|LETTER TO EDITOR
|Year : 2004 | Volume
| Issue : 1 | Page : 81
Essential parameters for accurate intraocular lens (IOL) power estimation in post refractive surgery cataract patients.
R Fogla, Srinivas K Rao, P Padmanabhan
Source of Support: None, Conflict of Interest: None
|How to cite this article:|
Fogla R, Rao SK, Padmanabhan P. Essential parameters for accurate intraocular lens (IOL) power estimation in post refractive surgery cataract patients. Indian J Ophthalmol 2004;52:81
Corneal refractive surgery, photorefractive keratectomy (PRK) and laser in situ keratomileusis (LASIK) have revolutionised the correction of refractive errors since the early 1990s. It is estimated that approximately 1.3 million refractive procedures were performed in the United States alone in 2001. Although a majority of the patients treated are in their second or third decade of life, a significant number of patients over the age of 40 also undergo refractive procedures. With time some of these patients tend to develop visually significant lens changes requiring cataract extraction. Current methods of IOL power estimation perform well with great accuracy when used for eyes with physiologic prolate corneas. But, when these formulae are applied for eyes which have undergone refractive surgical procedures, they do not seem to function well and result in postoperative refractive surprises. Eyes that have had myopic refractive procedures tend to develop hyperopia and vice versa. This is quite disturbing to patients, who have high expectations and expect good unaided visual acuity, similar to one following refractive procedures.
There have been several publications regarding methods of estimating the effective keratometry value of the post refractive surgery cornea for accurate IOL power calculation in these patients., The preferred method is the clinical history method of deriving the post refractive surgery keratometric values, suggested by Holladay in 1989. This method requires three variables, i) preoperative manifest refraction, ii) preoperative keratometry values, and iii) stable postoperative manifest refraction. The change in spherical equivalent refraction induced by the refractive procedure is subtracted from the preoperative keratometry power to derive the actual keratometry power post refractive surgery. This keratometry value when used for IOL power calculation, reduces the risk of postoperative ametropia following cataract surgery.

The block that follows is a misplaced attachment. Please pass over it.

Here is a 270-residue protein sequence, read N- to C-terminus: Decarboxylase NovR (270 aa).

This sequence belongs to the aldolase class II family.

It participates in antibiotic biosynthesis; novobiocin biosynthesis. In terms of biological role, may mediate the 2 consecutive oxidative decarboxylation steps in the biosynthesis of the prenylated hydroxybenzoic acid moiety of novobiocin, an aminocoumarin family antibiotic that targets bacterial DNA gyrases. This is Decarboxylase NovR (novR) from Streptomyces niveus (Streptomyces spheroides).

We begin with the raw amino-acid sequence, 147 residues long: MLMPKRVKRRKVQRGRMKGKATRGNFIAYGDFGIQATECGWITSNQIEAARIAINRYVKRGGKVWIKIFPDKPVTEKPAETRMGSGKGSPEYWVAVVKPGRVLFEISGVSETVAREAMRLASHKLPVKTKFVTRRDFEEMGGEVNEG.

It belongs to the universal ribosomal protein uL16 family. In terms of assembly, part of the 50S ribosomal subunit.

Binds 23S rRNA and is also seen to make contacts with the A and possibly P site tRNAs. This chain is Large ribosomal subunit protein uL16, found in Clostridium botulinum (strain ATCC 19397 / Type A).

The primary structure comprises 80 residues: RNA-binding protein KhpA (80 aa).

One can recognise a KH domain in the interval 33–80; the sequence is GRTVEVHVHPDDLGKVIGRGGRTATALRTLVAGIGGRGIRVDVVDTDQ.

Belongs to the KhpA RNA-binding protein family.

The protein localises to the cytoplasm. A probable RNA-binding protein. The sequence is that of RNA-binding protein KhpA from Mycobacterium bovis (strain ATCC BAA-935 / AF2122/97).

The number of centres providing facilities for refractive surgery is on the rise in India. Although we do not have exact figures on how many patients undergo laser refractive surgery every year, a rough estimate would be approximately 50,000 to 80,000 considering that each centre treats 1,000 to 1,500 patients per year. Managing cataracts in these patients can be challenging with regards to postoperative refractive outcome. Hence it is essential that certain information should be provided to every patient undergoing a refractive surgical procedure. The refractive surgeon should provide a report containing the three variables mentioned earlier, i.e., the preoperative refractive error, keratometry values and stable postoperative refractive error.
| References|| |
United States Census 2000. Available online at : http://www.census.gov/prod/2001pubs/c2kbr01-12.pdf.
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Hamilton RD, Hardten DR. Cataract surgery in patients with prior refractive surgery. Curr Opin Ophthalmol
Holladay JT. IOL calculations following RK. Refract Corneal Surg